The topological locking of the probe to the target is important for detection systems in which the amplified product may float away from the target. This may happen if the target sequence is extremely small or if the assay is being preformed on a substrate such as a metaphase chromosomes or any array that does not trap the tandem repeat DNA. By using multiple different primer (tail) sequences and corresponding DNA circles the method can be multiplexed, with the amplification product of each different circle being separately detectable. Lollipop oligomers can be circularized by chemical or enzymatic ligation.

The disclosed method is useful for detecting any desired sequence. In particular, the disclosed method can be used to localize or amplify signal from any desired sequence. For example, the disclosed method can be used to probe transgenic cells, bacterial or yeast colonies, cellular material (for example, whole cells, DNA fibers, interphase nuclei, or metaphase chromosomes on slides, arrayed genomic DNA, RNA). The disclosed method is particularly useful for detecting sequence variants of a target sequence. For example, insertions, deletions, repeats, and single nucleotide polymorphisms (SNP), can be detected. Specificity of these detections is aided by sensitivity of ligation of the arm ends to mismatches.

The disclosed method is applicable to numerous areas including, but not limited to, disease detection, mutation detection, RNA expression profiling, gene discovery, gene mapping (molecular haplotyping), agricultural research, and virus detection. Preferred uses include SNP detection in situ in cells, on microarrays, on DNA fibers, and on genomic DNA arrays; detection of RNA in cells; RNA expression profiling; molecular haplotyping; mutation detection; abnormal RNA (for example, overexpression of an oncogene or absence of expression of a tumor suppressor gene); expression in cancer cells; detection of viral genome in cells; viral RNA expression; detection of inherited diseases such as cystic fibrosis, muscular dystrophy, diabetes, hemophilia, sickle cell anemia; assessment of predisposition for cancers such as prostate cancer, breast cancer, lung cancer, colon cancer, ovarian cancer, testicular cancer, pancreatic cancer.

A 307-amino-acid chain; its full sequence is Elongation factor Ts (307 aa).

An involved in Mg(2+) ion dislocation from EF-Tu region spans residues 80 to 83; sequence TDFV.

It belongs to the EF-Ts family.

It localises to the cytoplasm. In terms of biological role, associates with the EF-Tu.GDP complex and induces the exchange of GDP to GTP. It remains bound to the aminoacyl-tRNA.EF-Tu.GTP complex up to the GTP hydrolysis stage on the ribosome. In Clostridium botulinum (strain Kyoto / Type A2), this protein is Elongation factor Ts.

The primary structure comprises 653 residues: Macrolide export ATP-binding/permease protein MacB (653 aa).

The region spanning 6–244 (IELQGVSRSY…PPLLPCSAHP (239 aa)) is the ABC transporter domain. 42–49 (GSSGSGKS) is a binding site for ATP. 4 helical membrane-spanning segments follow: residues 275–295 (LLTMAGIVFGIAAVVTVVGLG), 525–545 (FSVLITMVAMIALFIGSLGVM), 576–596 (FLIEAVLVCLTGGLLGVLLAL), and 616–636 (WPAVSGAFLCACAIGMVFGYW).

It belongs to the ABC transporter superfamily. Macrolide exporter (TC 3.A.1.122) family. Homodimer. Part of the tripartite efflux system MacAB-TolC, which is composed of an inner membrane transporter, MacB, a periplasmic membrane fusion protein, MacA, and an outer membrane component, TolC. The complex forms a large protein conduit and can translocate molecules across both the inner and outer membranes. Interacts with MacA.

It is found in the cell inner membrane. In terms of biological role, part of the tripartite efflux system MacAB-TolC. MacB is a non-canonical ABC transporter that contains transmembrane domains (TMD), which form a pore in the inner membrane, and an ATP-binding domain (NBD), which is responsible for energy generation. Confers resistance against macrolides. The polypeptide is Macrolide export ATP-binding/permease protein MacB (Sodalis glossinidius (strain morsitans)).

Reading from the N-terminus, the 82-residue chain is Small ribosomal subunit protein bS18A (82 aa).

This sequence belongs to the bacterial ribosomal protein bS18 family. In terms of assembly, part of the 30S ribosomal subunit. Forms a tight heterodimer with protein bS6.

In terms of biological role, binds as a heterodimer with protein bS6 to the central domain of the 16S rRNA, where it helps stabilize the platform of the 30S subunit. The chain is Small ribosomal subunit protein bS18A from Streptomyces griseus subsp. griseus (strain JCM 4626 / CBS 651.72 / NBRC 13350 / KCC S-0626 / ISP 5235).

BRIEF DESCRIPTION OF THE DRAWINGS

FIG. 1 is a diagram of an example of a lollipop oligomer.

FIGS. 2A and 2B are diagrams of an example of detection of a DNA or RNA target sequence using a lollipop oligomer and rolling circle amplification.

FIG. 3 is a diagram of a lollipop oligomer and a gap oligonucleotide hybridized to a target sequence. The oligomer leaves a gap space when hybridized to the target sequence and the gap oligonucleotide hybridizes to the target sequence in the gap space.

FIG. 4 is a graph of dNTP incorporation (in nmoles/3 μl) versus time (in minutes).

FIG. 5 is a diagram of an example of a lollipop oligomer that forms a triple helix involving the tail portion (containing a rolling circle replication primer sequence) and part of both arms. The target probe portions are not involved in the triple helix and are available for hybridization to the target sequence.

FIG. 6 is a diagram of how the tail portion of the lollipop oligomer shown in FIG. 5 becomes available for hybridization once the target probe portions hybridize to the target sequence.

FIG. 7 is a diagram of an example of a lollipop oligomer that forms a triple helix involving the tail portion (containing a rolling circle replication primer sequence) and part of one of arms. This arm provides two of the strands involved in the triple helix. The target probe portions are not involved in the triple helix and are available for hybridization to the target sequence.

FIG. 8 is a diagram of how the tail portion of the lollipop oligomer shown in FIG. 7 becomes available for hybridization once the target probe portions hybridize to the target sequence.

DETAILED DESCRIPTION OF THE INVENTION

The disclosed method makes use of a special branched oligomer, referred to as a lollipop oligomer, to provide sensitive and reliable detection and quantitation of target nucleic acid sequences. The disclosed method is particularly useful for detecting nucleic acid sequences where the sequences are located (that is, in situ detection). The lollipop oligomers allow isothermic signal amplification through rolling circle amplification via a tail portion of the oligomer that becomes associated or topologically linked to the target nucleic acid sequence.